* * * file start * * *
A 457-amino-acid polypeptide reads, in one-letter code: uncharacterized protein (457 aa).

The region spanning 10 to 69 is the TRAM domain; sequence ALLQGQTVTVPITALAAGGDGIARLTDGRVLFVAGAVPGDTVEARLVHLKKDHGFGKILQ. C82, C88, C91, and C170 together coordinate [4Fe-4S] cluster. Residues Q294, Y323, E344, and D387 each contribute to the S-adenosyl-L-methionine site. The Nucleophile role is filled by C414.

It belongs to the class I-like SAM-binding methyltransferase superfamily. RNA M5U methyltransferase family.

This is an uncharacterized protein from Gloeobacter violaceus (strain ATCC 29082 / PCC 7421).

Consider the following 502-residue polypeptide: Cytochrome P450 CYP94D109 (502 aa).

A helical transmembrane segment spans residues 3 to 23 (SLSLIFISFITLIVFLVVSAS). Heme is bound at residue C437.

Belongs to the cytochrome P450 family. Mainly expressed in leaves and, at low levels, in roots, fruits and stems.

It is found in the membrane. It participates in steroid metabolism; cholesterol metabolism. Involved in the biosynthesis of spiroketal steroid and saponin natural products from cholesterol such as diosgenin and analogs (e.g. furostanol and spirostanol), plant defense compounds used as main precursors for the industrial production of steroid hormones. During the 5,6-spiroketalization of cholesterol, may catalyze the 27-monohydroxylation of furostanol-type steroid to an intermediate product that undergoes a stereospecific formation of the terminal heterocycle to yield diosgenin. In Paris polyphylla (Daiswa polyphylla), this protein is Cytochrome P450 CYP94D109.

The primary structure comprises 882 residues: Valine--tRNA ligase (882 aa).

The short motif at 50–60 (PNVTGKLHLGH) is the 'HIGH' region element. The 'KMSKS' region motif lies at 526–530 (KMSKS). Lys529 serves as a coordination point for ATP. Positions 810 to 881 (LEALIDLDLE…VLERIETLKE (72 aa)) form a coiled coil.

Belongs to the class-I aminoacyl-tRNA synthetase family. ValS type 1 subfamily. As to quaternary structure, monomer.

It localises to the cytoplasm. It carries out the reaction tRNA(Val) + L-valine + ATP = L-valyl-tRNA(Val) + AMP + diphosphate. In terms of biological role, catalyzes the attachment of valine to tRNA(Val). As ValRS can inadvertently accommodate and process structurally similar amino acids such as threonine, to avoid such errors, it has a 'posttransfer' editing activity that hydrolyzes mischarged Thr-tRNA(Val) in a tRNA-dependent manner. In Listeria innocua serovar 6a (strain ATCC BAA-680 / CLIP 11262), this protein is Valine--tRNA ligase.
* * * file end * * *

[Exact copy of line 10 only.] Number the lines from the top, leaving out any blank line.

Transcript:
The short motif at 50–60 (PNVTGKLHLGH) is the 'HIGH' region element. The 'KMSKS' region motif lies at 526–530 (KMSKS). Lys529 serves as a coordination point for ATP. Positions 810 to 881 (LEALIDLDLE…VLERIETLKE (72 aa)) form a coiled coil.